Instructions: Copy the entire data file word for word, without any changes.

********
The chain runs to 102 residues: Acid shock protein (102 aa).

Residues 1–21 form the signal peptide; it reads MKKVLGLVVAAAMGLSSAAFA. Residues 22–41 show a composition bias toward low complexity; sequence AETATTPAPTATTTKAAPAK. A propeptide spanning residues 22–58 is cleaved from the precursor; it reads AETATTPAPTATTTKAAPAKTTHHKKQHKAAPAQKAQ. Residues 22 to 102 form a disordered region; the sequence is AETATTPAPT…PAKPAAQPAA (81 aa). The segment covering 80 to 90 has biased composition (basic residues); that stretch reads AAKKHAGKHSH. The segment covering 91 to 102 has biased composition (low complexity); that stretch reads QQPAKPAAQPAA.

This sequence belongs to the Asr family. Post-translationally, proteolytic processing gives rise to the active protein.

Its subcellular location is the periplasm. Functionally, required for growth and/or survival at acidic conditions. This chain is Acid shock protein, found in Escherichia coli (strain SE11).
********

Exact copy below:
The chain runs to 102 residues: Acid shock protein (102 aa).

Residues 1–21 form the signal peptide; it reads MKKVLGLVVAAAMGLSSAAFA. Residues 22–41 show a composition bias toward low complexity; sequence AETATTPAPTATTTKAAPAK. A propeptide spanning residues 22–58 is cleaved from the precursor; it reads AETATTPAPTATTTKAAPAKTTHHKKQHKAAPAQKAQ. Residues 22 to 102 form a disordered region; the sequence is AETATTPAPT…PAKPAAQPAA (81 aa). The segment covering 80 to 90 has biased composition (basic residues); that stretch reads AAKKHAGKHSH. The segment covering 91 to 102 has biased composition (low complexity); that stretch reads QQPAKPAAQPAA.

This sequence belongs to the Asr family. Post-translationally, proteolytic processing gives rise to the active protein.

Its subcellular location is the periplasm. Functionally, required for growth and/or survival at acidic conditions. This chain is Acid shock protein, found in Escherichia coli (strain SE11).